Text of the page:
The WVU Rifle Team is tops in the nation these days. The team is undefeated, ranked #1 in the NCAA standings, and recently shot a team record high score. As an encore they topped the score two matches later with an NCAA record high score. The world is coming up rosy for the dead-eyed student athletes at the Shell Building.
A little history needs to be injected into the situation to fully understand all of that very nearly never happened.
The Mountaineer rifle program is no stranger to success. The team struck gold the moment the sport became sanctioned by the NCAA and never relinquished the choke hold it held on the top spot for more than a decade.
But in April, 2003, the WVU Athletic Department made a fateful decision. Budgets were tightening and the impact of the Title IX requirements were stiffening on the university. Non-revenue sports were in the line of fire. WVU Athletic Director at the time Ed Pastilong made the decision to cut five non-revenue sports from the lineup. The casualties were men’s tennis, men’s cross country, indoor, and outdoor track, and rifle.
It may have proved to be one of the worst decisions the school ever made, and they heard about it from across the state. There was very little resistance to the decision regarding tennis and track, but the rifle team was a different animal as Pastilong and then WVU President David Hardesty soon learned.
Supporters across the state flooded radio talk shows and lit up the legislature’s switchboard with complaints. Lawmakers and Governor Bob Wise were quick to seize upon the anger.
“This is a team that is a consistent winner for West Virginia, a great representative for our state,” Wise said during an interview at the time. “It’s the only true co-ed sport there is in the sense of men and women both participating on the same team.”
“I’m not a stranger to having to make tough choices and make budget cuts you hate to make, and so I’m not going to second guess,” Wise added. “It’s not the kind of thing where you’re going to pack stadiums, but at the same time, you have a lot of pride in what they’ve accomplished.”
The program went through some lean times, serving one season as a club sport. But state lawmakers eventually became engaged and forced WVU to reinstate the program with legislation. The caveat was rifle would have to find its own revenue stream through various fundraising efforts and legislative appropriations.
President Hardesty reluctantly accepted the reinstatement. I remember his remarks during a press conference in which the reinstatement was made official. He ended by saying something along the lines of, “…now with this issue settled, maybe we can get on to other very important business of research funding for the university….”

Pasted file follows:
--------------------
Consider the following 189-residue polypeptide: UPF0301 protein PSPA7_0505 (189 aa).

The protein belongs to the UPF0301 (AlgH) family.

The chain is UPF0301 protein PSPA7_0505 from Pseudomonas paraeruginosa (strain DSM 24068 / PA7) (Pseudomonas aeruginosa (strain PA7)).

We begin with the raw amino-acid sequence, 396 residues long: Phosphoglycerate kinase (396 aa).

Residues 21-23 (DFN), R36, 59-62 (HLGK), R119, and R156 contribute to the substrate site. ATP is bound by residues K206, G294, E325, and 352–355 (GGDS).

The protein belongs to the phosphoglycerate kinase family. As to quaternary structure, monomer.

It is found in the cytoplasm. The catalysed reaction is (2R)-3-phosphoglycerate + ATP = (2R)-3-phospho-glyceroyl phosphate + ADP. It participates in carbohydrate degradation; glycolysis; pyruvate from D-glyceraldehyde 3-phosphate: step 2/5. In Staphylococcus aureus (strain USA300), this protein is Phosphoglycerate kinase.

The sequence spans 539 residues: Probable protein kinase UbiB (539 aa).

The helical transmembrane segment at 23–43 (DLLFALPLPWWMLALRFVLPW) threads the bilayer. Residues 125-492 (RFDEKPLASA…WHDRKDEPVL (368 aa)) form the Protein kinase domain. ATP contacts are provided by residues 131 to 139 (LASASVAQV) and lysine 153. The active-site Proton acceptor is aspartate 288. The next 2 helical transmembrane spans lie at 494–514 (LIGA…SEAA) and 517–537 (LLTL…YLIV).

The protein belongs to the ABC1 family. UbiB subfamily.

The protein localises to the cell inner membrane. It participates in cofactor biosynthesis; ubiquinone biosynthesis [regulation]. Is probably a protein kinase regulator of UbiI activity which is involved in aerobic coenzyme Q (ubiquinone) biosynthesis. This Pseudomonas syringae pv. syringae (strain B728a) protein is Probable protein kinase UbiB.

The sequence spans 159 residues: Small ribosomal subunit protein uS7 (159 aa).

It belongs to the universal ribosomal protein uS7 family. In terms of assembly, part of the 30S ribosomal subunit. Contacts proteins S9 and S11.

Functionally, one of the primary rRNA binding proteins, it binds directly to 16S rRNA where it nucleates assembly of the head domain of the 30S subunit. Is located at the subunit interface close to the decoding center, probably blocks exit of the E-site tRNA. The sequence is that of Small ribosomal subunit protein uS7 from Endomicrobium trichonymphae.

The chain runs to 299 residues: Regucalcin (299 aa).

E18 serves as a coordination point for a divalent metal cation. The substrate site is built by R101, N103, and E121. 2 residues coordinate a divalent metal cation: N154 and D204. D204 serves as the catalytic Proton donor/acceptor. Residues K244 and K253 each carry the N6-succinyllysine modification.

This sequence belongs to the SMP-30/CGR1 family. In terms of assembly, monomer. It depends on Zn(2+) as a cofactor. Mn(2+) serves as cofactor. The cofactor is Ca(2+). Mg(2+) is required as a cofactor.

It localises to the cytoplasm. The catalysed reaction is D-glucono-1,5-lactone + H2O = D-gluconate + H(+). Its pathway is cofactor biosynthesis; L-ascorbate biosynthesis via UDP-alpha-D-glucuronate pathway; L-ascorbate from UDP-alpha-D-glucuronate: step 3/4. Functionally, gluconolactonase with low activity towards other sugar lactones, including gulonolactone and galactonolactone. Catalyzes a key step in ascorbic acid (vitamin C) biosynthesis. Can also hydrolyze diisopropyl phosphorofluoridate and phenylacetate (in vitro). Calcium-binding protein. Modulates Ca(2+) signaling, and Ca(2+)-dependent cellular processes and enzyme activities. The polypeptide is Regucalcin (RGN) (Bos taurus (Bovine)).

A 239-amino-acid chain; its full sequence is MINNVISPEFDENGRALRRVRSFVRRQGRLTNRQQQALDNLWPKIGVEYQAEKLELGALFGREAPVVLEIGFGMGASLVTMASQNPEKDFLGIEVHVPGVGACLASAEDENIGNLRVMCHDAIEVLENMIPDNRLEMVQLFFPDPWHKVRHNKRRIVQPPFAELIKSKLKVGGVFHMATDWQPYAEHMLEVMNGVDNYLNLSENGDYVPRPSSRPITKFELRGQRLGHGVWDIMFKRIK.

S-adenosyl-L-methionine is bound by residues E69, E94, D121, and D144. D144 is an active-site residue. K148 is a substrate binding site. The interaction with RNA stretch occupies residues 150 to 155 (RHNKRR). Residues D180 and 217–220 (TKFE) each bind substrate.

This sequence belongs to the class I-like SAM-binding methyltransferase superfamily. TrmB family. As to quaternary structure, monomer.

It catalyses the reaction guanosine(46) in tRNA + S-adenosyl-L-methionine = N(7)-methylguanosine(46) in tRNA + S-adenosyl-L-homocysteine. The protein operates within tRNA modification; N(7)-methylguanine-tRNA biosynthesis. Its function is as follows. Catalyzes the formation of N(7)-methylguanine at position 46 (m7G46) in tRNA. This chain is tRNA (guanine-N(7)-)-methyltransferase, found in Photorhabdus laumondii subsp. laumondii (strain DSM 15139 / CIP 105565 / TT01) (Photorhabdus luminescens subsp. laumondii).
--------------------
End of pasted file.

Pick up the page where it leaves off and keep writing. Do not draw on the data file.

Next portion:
The WVU administration lost in a turf war. They were unhappy about it, however, they eventually got over it and life moved on.
The biggest argument against dropping the program was its level of success. When the decision was made the rifle team had 13-National Titles and more than 180-All American titles, and had produced a dozen Olympic shooters. It was literally the best shooting program in America.
The rebirth wasn’t overnight. Then Coach Marsha Beasley was among the most loyal and committed to the shooters she recruited, but eventually had to leave a position that no longer existed. When the program was reinstated, John Hammond was hired for the coaching job.
Hammond, a native of Great Britain, has since broadened the school’s recruiting base and is now attracting not only the best shooters in Amerce, but the best in Europe as well.
The trophies are starting to once again to overflow the glass case outside the shooting range. The walls around the range are packed with All-American plaques. WVU shooters are again wearing Olympic gold. Nico Camprini was the gold medalist for Team Italy this past summer. WVU Senior Petra Zublasing was a member of Team Italy as well and expects to qualify again in four-years.
The future is bright for the Mountaineer Rifle Team and that is a bright spot for the WVU Athletic Department. The rifle team may not draw down high dollar donations to the program, but what it lacks in cash attraction is more than made up for in hardware and prestige. There are few NCAA teams in any sport who can match the resume of the rifle team. The majority of student athletes who shoot for WVU are also excellent students and put up equally impressive numbers on the range and in the classroom. It’s a true co-ed sport. There is no men’s or women’s program. Men and women compete as equals against each other.
The people of West Virginia are exceedingly proud of the team. We’re a state where shooting sports and gun ownership are not only practiced but embraced. Therefore having the most successful shooting program in the world comes as no surprise. The pride and adoration for the team are truly the reasons it survived back in 2003. The recent success only galvanizes fan support.
Think about it, you don’t see the Mountaineer walking around Mylan Pushkar Stadium or the WVU Colisieum carrying a tennis racket.